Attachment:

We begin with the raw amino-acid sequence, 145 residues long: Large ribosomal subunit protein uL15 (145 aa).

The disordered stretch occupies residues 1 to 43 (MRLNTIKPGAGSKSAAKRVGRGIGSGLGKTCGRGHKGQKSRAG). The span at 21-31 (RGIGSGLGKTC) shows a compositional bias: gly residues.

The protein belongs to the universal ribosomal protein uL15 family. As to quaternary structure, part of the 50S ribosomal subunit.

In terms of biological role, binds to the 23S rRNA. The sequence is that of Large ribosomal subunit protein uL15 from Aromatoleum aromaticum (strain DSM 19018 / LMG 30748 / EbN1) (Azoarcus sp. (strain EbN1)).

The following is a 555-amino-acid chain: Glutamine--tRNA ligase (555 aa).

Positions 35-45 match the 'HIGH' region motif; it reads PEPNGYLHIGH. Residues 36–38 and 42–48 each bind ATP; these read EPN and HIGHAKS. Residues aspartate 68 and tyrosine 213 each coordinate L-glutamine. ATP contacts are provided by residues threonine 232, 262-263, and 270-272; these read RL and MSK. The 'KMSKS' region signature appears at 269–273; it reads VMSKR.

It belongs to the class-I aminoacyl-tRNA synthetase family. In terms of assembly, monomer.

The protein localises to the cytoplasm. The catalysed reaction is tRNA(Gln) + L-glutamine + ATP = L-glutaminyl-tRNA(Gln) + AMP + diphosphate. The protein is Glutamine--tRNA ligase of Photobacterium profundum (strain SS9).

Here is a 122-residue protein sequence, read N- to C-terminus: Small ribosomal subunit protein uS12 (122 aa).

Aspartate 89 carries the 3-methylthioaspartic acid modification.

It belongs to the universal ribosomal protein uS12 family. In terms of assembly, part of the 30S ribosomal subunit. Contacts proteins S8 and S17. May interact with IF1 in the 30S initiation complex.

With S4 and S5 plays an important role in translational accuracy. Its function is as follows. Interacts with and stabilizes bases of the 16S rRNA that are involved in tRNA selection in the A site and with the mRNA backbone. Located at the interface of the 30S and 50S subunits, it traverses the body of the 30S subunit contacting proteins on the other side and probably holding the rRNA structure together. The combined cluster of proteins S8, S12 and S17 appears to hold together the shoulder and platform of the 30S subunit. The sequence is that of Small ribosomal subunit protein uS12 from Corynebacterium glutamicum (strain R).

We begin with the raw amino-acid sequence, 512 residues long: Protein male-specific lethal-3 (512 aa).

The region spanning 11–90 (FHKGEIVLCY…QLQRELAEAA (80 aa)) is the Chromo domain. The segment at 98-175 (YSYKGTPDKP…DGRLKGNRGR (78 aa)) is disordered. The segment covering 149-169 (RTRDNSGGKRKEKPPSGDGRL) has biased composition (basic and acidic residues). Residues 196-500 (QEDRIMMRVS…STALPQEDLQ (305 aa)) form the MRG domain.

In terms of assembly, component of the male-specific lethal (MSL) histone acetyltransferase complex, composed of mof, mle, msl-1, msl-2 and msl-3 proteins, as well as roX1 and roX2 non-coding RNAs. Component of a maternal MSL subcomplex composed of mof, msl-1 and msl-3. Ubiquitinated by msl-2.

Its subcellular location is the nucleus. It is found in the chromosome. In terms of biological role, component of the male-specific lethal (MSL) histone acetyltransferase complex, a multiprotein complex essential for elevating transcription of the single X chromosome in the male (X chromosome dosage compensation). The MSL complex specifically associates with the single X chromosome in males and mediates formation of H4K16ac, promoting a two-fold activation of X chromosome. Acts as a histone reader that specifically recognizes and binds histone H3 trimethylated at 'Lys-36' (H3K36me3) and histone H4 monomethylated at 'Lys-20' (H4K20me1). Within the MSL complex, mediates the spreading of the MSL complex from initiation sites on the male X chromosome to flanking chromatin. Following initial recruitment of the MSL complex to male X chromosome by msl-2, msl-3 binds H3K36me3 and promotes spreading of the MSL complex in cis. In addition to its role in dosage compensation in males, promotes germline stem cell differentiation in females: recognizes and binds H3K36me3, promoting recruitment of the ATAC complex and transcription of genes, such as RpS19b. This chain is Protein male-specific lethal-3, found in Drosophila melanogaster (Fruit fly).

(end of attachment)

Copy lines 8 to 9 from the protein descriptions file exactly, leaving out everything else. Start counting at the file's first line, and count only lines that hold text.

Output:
The protein localises to the cytoplasm. The catalysed reaction is tRNA(Gln) + L-glutamine + ATP = L-glutaminyl-tRNA(Gln) + AMP + diphosphate. The protein is Glutamine--tRNA ligase of Photobacterium profundum (strain SS9).

Here is a 122-residue protein sequence, read N- to C-terminus: Small ribosomal subunit protein uS12 (122 aa).